The old urban legend regarding Twinkies states that they have a shelf life comparable to carbon-14, able to fulfill cream filled fantasies for ages to come. And if something is going to be around for that long, it had better be great. This delicate golden sponge cake is truly a piece of American history, and has no doubt left a lasting impression on the millions of lives it has touched.
Every so often, we try to screw around with it. Deep frying it wasn’t a bad idea. Various fruit and chocolate creams have crept into that little golden fortress of solitude. But nothing has compared to that original blend of high fructose corn syrup and partially hydrogenated vegetable oil. That is, until Mr. Horne (or perhaps Mr. Dekker) decided to take a crack at it.
You may call red velvet a fad, and you would probably not be too far off, but regardless it is winning over the hearts of diners around the country. Red velvet cupcakes, waffles, whoopie pies, and pancakes have all flooded the ovens of America, so much so that the lowly RV cake seems to be getting lost in the shuffle. Now Twinkies invade the red velvet world and there seems to be no sign of stopping.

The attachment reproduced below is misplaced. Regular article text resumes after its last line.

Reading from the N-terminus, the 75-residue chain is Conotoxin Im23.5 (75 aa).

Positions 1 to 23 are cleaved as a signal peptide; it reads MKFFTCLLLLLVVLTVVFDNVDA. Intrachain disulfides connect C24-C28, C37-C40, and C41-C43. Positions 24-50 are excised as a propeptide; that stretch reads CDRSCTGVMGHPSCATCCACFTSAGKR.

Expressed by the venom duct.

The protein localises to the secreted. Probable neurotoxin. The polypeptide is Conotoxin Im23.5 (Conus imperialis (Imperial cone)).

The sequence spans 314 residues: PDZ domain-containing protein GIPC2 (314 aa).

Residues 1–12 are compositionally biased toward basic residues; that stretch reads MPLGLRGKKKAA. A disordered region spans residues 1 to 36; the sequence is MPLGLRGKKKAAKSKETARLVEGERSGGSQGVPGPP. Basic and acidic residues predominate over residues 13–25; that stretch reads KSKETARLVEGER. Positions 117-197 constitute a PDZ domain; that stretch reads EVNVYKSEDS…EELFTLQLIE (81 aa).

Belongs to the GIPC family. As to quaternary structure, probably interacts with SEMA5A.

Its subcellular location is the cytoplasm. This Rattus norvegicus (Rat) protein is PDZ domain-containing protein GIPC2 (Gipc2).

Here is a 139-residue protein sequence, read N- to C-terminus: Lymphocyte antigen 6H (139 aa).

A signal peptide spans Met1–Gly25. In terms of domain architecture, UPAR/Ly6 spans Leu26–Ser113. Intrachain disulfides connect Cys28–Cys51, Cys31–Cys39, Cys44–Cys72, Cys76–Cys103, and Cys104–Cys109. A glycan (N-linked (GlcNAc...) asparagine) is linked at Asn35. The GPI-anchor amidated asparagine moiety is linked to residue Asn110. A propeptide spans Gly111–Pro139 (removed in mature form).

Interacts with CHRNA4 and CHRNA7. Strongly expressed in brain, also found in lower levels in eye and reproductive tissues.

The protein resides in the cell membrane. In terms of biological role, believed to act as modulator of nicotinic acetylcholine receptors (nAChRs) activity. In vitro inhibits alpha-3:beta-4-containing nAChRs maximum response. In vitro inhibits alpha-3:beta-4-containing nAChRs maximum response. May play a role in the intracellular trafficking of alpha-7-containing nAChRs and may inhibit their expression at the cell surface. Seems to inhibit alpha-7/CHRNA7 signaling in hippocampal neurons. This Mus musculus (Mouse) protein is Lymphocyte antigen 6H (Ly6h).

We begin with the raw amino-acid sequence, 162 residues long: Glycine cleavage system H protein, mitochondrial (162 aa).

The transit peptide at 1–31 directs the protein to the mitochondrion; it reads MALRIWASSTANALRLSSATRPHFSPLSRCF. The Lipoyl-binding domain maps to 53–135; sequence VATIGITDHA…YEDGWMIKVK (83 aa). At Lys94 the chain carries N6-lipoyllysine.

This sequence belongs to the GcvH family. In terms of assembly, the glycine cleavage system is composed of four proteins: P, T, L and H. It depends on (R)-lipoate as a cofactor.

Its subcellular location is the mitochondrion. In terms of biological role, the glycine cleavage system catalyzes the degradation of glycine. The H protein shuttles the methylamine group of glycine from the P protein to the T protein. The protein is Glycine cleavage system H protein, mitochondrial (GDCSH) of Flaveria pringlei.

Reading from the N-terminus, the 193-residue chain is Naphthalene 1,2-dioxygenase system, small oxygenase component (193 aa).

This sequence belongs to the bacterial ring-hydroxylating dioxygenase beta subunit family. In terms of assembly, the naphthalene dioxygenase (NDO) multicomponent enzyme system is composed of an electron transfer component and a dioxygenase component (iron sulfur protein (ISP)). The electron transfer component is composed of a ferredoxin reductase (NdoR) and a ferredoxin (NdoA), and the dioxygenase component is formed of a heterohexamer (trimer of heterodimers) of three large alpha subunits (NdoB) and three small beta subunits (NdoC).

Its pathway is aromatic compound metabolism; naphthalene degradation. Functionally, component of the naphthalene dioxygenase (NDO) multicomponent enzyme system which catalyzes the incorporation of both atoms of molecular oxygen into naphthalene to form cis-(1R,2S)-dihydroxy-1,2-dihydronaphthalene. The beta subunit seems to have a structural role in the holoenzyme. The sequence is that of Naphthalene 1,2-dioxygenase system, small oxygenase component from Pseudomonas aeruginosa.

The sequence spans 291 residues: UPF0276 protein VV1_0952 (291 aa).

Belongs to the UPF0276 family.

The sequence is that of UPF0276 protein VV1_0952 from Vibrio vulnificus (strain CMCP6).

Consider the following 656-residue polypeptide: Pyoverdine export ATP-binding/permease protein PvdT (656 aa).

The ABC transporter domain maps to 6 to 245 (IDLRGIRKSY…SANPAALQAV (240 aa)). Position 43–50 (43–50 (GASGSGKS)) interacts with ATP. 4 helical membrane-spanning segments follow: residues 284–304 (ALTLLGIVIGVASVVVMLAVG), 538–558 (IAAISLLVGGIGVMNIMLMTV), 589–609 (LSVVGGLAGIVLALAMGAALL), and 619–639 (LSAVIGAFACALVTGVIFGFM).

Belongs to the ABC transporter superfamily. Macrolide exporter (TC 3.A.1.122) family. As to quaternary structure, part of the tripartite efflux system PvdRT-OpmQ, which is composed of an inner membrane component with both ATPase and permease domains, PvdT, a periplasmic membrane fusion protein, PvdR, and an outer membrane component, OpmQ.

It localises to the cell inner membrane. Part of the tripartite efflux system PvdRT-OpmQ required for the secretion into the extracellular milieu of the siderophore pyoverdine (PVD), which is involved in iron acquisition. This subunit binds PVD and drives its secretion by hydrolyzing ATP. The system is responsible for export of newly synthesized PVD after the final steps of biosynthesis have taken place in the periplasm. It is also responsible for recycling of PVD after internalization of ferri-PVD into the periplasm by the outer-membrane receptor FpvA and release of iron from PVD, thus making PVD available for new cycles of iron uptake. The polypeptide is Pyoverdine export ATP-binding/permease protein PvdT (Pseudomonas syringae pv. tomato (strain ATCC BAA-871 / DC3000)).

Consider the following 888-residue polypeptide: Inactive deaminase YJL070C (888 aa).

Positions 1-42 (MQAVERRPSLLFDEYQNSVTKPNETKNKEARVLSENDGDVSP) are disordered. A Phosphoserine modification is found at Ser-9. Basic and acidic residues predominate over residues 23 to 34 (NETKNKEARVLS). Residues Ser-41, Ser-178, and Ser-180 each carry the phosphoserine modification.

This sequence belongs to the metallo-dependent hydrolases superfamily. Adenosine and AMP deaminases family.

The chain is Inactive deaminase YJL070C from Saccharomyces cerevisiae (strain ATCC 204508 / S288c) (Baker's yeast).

Perhaps it’s the simple nostalgia that won me over, perhaps the joy of being allowed to dunk stuff into milk while having a nice dinner, but I am definitely on Horne and Dekker’s “Team Twinkie.” Light and airy red velvet cake, slightly spongy, baked fresh, crammed full of housemade cream. Each order comes paired with a glass of satisfyingly cold milk. It’s a simple delight, but one that deserves credit in a town apparently “dessert challenged.”
I wish Twinkie the Kid could have lived to see this day, he would have cried joyful tears of creamy filling. It would have made him so proud to have graduated to an undeniably more sophisticated snack cake. So get to Horne and Dekker, the patio’s mighty fine, the fried chicken is hot and juicy, the biscuits are among the best in the city, and anything tastes better when chased down by a fat red twinkie.